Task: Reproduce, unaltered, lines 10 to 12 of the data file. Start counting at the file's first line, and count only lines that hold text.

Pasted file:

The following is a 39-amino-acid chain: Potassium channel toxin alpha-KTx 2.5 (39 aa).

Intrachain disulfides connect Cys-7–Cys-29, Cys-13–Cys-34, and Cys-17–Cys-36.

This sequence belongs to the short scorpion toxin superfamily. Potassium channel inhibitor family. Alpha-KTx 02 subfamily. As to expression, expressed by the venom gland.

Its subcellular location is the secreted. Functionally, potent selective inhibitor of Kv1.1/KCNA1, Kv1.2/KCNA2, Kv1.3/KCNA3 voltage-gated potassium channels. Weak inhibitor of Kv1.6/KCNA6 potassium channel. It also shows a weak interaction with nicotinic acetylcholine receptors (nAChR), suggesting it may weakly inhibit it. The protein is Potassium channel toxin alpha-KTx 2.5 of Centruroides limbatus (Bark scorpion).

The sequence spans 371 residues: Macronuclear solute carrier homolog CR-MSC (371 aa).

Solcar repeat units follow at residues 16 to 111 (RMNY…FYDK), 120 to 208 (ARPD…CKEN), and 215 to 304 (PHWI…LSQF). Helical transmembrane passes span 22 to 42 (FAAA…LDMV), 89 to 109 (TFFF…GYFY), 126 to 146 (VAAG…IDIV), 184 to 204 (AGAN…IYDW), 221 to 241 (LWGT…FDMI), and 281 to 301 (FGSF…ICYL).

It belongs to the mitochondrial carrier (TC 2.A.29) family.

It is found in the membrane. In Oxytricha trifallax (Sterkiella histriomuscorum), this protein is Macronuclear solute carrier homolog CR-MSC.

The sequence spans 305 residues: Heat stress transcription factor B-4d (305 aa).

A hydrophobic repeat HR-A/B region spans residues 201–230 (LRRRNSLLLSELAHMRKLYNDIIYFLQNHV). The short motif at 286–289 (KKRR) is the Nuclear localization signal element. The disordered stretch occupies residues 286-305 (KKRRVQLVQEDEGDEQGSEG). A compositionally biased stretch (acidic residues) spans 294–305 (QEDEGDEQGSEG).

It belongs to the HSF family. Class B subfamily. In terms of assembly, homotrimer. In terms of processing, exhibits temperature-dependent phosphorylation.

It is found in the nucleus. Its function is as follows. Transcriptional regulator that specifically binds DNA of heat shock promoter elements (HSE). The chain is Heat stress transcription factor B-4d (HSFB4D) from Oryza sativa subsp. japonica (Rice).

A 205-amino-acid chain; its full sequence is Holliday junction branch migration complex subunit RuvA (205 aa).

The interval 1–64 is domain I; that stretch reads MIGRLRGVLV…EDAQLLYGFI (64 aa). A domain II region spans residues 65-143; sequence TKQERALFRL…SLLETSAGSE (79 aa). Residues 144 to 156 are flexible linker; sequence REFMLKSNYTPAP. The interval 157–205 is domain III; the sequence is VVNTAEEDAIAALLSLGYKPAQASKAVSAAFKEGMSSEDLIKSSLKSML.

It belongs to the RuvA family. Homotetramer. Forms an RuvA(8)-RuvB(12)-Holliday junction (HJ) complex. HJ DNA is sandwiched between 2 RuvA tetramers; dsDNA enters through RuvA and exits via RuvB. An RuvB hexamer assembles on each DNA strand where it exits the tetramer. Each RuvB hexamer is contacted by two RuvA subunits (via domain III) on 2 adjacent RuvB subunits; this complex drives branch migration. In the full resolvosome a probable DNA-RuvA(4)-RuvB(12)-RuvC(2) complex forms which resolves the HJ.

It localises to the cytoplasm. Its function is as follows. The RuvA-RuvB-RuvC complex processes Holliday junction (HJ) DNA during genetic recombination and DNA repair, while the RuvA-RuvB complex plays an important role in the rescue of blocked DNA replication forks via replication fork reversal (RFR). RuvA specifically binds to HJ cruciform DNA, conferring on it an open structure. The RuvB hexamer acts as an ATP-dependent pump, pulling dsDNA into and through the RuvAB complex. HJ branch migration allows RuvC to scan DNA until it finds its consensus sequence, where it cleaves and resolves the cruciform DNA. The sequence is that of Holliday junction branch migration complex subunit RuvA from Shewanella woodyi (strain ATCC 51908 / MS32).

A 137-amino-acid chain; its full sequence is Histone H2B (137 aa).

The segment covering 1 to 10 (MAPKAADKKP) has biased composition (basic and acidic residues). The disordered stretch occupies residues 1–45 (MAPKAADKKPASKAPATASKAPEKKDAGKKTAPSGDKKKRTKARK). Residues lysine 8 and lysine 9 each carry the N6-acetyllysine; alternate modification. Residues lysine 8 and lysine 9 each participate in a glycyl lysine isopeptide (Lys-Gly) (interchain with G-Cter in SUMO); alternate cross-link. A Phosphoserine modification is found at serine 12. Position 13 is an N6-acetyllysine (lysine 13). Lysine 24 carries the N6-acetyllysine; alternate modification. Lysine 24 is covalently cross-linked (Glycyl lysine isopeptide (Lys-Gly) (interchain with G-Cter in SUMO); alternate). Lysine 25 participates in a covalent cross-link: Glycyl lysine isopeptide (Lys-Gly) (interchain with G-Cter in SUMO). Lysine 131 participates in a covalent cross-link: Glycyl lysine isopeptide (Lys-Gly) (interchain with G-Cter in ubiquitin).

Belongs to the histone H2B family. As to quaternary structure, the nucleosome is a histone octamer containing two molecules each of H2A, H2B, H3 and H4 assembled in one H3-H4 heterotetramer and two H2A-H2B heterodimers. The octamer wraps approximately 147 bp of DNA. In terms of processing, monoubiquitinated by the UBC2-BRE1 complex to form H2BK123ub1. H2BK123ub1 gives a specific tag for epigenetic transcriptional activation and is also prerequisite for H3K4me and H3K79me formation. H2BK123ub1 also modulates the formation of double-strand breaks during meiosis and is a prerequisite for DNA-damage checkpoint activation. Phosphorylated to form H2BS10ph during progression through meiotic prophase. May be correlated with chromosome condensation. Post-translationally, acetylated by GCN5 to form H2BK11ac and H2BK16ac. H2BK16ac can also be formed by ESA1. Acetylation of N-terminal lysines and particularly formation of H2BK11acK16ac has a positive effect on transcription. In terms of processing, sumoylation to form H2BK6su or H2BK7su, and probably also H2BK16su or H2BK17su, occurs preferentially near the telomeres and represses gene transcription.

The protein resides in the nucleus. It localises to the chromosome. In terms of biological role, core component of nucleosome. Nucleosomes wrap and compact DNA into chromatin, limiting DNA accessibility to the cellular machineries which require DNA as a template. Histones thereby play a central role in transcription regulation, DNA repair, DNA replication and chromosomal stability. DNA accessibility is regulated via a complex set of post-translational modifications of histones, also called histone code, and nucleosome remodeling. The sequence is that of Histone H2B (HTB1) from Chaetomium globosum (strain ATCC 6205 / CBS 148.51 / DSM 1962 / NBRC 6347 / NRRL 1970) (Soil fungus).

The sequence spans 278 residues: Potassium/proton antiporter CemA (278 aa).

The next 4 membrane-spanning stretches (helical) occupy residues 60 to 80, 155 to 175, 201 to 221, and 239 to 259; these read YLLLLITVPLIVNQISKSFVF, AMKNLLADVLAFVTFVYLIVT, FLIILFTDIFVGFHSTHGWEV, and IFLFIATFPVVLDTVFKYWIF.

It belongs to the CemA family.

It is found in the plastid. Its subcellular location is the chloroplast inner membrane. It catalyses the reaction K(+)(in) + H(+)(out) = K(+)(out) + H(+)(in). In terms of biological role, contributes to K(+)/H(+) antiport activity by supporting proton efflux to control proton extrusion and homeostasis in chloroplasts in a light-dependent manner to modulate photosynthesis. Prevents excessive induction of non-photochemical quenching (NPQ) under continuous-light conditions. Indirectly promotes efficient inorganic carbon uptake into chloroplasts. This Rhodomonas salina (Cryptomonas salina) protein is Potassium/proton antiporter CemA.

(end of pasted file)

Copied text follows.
A hydrophobic repeat HR-A/B region spans residues 201–230 (LRRRNSLLLSELAHMRKLYNDIIYFLQNHV). The short motif at 286–289 (KKRR) is the Nuclear localization signal element. The disordered stretch occupies residues 286-305 (KKRRVQLVQEDEGDEQGSEG). A compositionally biased stretch (acidic residues) spans 294–305 (QEDEGDEQGSEG).

It belongs to the HSF family. Class B subfamily. In terms of assembly, homotrimer. In terms of processing, exhibits temperature-dependent phosphorylation.

It is found in the nucleus. Its function is as follows. Transcriptional regulator that specifically binds DNA of heat shock promoter elements (HSE). The chain is Heat stress transcription factor B-4d (HSFB4D) from Oryza sativa subsp. japonica (Rice).